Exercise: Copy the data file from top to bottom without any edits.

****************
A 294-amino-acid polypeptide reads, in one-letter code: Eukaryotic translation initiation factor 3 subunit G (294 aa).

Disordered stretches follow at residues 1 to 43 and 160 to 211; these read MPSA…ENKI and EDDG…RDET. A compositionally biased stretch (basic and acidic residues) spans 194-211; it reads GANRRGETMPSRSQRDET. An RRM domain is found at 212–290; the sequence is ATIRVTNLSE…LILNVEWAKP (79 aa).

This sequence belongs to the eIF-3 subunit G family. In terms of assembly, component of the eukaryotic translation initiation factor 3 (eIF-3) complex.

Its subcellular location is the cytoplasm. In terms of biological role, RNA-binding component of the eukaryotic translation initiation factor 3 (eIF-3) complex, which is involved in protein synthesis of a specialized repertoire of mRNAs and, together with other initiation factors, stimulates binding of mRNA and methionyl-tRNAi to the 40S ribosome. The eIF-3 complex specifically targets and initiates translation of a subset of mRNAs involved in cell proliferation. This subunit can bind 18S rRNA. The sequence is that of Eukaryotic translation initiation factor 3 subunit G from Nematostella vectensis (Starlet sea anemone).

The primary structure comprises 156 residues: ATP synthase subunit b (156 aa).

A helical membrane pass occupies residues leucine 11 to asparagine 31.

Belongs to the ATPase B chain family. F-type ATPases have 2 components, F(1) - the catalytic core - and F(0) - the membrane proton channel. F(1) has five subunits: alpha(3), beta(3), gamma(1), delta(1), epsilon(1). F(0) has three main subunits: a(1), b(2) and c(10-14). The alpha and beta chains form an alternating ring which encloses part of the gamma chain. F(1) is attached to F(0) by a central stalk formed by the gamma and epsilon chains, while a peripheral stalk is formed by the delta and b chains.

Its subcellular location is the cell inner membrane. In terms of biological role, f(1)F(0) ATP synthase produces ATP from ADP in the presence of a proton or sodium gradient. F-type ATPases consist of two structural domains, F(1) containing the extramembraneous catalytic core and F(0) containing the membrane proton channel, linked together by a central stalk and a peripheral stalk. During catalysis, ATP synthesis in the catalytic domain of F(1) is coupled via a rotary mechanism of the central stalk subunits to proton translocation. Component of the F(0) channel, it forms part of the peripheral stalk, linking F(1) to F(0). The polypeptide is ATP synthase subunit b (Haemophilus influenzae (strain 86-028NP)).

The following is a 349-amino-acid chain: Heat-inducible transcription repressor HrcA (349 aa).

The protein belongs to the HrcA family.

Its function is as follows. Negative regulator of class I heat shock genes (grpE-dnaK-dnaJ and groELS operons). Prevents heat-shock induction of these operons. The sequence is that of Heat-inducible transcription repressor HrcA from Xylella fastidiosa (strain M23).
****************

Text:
A 294-amino-acid polypeptide reads, in one-letter code: Eukaryotic translation initiation factor 3 subunit G (294 aa).

Disordered stretches follow at residues 1 to 43 and 160 to 211; these read MPSA…ENKI and EDDG…RDET. A compositionally biased stretch (basic and acidic residues) spans 194-211; it reads GANRRGETMPSRSQRDET. An RRM domain is found at 212–290; the sequence is ATIRVTNLSE…LILNVEWAKP (79 aa).

This sequence belongs to the eIF-3 subunit G family. In terms of assembly, component of the eukaryotic translation initiation factor 3 (eIF-3) complex.

Its subcellular location is the cytoplasm. In terms of biological role, RNA-binding component of the eukaryotic translation initiation factor 3 (eIF-3) complex, which is involved in protein synthesis of a specialized repertoire of mRNAs and, together with other initiation factors, stimulates binding of mRNA and methionyl-tRNAi to the 40S ribosome. The eIF-3 complex specifically targets and initiates translation of a subset of mRNAs involved in cell proliferation. This subunit can bind 18S rRNA. The sequence is that of Eukaryotic translation initiation factor 3 subunit G from Nematostella vectensis (Starlet sea anemone).

The primary structure comprises 156 residues: ATP synthase subunit b (156 aa).

A helical membrane pass occupies residues leucine 11 to asparagine 31.

Belongs to the ATPase B chain family. F-type ATPases have 2 components, F(1) - the catalytic core - and F(0) - the membrane proton channel. F(1) has five subunits: alpha(3), beta(3), gamma(1), delta(1), epsilon(1). F(0) has three main subunits: a(1), b(2) and c(10-14). The alpha and beta chains form an alternating ring which encloses part of the gamma chain. F(1) is attached to F(0) by a central stalk formed by the gamma and epsilon chains, while a peripheral stalk is formed by the delta and b chains.

Its subcellular location is the cell inner membrane. In terms of biological role, f(1)F(0) ATP synthase produces ATP from ADP in the presence of a proton or sodium gradient. F-type ATPases consist of two structural domains, F(1) containing the extramembraneous catalytic core and F(0) containing the membrane proton channel, linked together by a central stalk and a peripheral stalk. During catalysis, ATP synthesis in the catalytic domain of F(1) is coupled via a rotary mechanism of the central stalk subunits to proton translocation. Component of the F(0) channel, it forms part of the peripheral stalk, linking F(1) to F(0). The polypeptide is ATP synthase subunit b (Haemophilus influenzae (strain 86-028NP)).

The following is a 349-amino-acid chain: Heat-inducible transcription repressor HrcA (349 aa).

The protein belongs to the HrcA family.

Its function is as follows. Negative regulator of class I heat shock genes (grpE-dnaK-dnaJ and groELS operons). Prevents heat-shock induction of these operons. The sequence is that of Heat-inducible transcription repressor HrcA from Xylella fastidiosa (strain M23).